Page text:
Since 2000, the number of nursing jobs in Macomb County has risen 52 percent from 8,330 to 12,667. This key industry has shown healthy growth, even during the Great Recession.

Nursing1

These are great paying jobs too. The average wage is well above the average overall for private sector wages in Macomb County.

nursing3

The job outlook continues to be bright. If you are considering a career in nursing, or know someone who is, employers are certainly looking for you! Data tracked by EMSI, an economic modeling and forecasting firm, tracks online job postings. Overall, both the number of posts and unique posts continue to show significant increases.

nurse2

Within Macomb County, there are a number of nursing programs available. Oakland University, Baker University, Davenport University and Macomb Community college all offer programs for students.

In addition to National Nurses Week, as of 1998, May 8 was designated as National Student Nurses Day, to be celebrated annually. And as of 2003, National School Nurse Day is celebrated on the Wednesday within National Nurses Week each year.

To all of Macomb County’s nurses, we say thank you!

Posavetz, Nick IMG_0221Nick Posavetz is a Senior Planner for Macomb County, often providing content for the Macomb Business & Make Macomb Your Home websites and associated social media accounts. If you have something you’d like to feature, reach out to him at posavetz@macombgov.org

Hot Jobs in Macomb: What’s in demand in Macomb County?

Good news for job seekers: In Macomb County there were 49,949 total job postings in January 2016 representing 13,553 unique jobs. (Source: EMSI’s proprietary job postings data.) These numbers indicate a posting intensity of 3.68-to-1, meaning that for every available position there were 3.68 job postings for it.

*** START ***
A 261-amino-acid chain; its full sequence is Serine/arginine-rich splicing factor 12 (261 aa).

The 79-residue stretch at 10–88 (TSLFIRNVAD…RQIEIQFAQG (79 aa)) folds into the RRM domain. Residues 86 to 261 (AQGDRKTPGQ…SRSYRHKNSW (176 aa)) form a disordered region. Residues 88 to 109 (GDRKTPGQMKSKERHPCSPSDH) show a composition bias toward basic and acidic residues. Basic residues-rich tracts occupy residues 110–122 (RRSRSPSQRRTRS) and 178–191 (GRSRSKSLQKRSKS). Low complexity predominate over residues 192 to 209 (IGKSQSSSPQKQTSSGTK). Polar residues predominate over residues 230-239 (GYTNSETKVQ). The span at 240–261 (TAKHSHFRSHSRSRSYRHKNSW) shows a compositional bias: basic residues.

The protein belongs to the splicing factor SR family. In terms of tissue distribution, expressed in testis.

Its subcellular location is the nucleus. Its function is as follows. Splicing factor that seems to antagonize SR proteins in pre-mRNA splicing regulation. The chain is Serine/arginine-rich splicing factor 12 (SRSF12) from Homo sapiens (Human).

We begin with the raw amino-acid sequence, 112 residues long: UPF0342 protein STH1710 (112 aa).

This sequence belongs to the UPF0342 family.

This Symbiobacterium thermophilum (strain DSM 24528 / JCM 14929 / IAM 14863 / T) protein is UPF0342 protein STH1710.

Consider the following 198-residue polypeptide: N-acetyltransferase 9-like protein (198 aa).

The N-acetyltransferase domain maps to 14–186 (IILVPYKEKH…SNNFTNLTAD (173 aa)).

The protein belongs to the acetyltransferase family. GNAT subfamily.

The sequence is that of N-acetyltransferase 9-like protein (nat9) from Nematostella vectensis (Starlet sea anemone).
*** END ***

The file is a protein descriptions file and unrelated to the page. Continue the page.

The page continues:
Heavy and Tractor Truck drivers are most in demand with companies looking to fill 2,334 unique positions. The average wage for this group in the county is currently $18.79/hour.

Registered nurses were the highest posting intensity, with 7.16 job posts for each job available, implying strong demand.

See the chart for the most in demand jobs.

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Are you looking for work, or do you know someone who is? Head on over to the Michigan Talent bank at www.MiTalent.org or reach out to the local Michigan Works! office.

Posavetz, Nick IMG_0221Nick Posavetz is a Senior Planner for Macomb County, often providing content for the Macomb Business & Make Macomb Your Home websites and associated social media accounts. If you have something you’d like to feature, reach out to him at posavetz@macombgov.org.

Employers hiring for top jobs feeling the pressure: Part 1 of 2

Originally published in Crain’s Detroit Business on December 8, 2015

Southeast Michigan workers are benefiting from strong employer demand, which is at a record high following the Great Recession, but employers are having trouble finding the talent they need for success.

In quarter three (Q3) 2015, the Workforce Intelligence Network for Southeast Michigan (WIN) found that regional employers posted over 137,500 online job ads—a 12.5 percent increase over the previous quarter, and a 60.1 percent increase compared to the same quarter one year ago. For more information, see WIN’s recently released quarter three labor market reports.